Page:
Cadent Wed 01-Jul-20 11:50:51

I am happy enough to do the wife work, I am happy enough to spend time chatting to her when she had some health issues. I am even happy for her to come on holiday with us as long as it is somewhere that will be easy for my children.

And yet you say My DH cannot accept that I am not happy with the points above and puts me under pressure... I resist... we fight and I am annoyed for a few weeks

Your DH is not being an ‘amazing father’ when allowing his wife to be treated this way, OP.

You’re arguing for weeks over something that is not your fault at all. Please disengage from the wifework, it’s contributing to the toxic dynamic.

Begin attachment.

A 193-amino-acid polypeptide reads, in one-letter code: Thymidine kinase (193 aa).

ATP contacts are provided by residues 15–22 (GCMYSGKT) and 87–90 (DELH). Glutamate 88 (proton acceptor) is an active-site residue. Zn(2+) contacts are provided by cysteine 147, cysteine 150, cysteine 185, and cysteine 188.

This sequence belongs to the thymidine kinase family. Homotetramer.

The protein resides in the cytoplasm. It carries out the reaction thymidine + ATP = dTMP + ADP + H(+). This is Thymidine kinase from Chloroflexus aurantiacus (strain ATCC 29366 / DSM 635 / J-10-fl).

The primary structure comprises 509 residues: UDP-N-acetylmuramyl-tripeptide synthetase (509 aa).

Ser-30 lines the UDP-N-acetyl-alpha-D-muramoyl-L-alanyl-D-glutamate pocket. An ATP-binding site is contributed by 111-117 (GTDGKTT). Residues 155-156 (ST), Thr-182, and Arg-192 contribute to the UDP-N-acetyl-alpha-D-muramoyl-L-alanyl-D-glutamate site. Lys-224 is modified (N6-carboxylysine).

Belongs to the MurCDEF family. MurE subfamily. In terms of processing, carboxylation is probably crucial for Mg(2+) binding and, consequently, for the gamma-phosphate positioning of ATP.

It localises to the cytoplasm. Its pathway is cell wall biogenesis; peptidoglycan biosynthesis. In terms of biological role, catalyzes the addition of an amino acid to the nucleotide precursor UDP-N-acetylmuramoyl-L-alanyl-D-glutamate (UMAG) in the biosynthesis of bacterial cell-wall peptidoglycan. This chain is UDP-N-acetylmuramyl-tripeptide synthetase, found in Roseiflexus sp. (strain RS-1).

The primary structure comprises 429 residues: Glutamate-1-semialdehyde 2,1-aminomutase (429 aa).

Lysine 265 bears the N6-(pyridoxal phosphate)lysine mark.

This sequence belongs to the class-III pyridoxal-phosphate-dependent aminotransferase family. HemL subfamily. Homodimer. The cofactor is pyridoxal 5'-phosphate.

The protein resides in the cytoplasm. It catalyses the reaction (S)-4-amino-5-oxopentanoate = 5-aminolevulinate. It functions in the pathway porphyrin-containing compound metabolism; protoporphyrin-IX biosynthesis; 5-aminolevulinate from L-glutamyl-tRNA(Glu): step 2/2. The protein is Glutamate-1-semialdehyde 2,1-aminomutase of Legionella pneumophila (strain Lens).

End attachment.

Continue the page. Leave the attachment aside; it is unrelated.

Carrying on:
What does DH do your for your family?

InstantMango Wed 01-Jul-20 11:52:13

Nope thats not a grudge, its healthy boundaries.
Yiur DH wants you to give them up to make his life easier and so he doesnt have to examine his Mothers behaviour.
Tough shit I say !

SMarie123 Wed 01-Jul-20 11:53:05

@mbosnz he could go alone but just the set up
Of the house with a toddler and a preschooler is hard work. They can really easily get out because the doors are easy to unlock and MIL
Is always leaving them open. The surrounding area isn't safe (there is an active farm joined to one side with no boundary... lots of animals they are very interested in) they can easily get onto a busy road out the front. The house itself is massive and full of fragile things. The garden has lots of precious plants they could ruin.

OP’s posts: |
Yeahnahmum Wed 01-Jul-20 11:56:34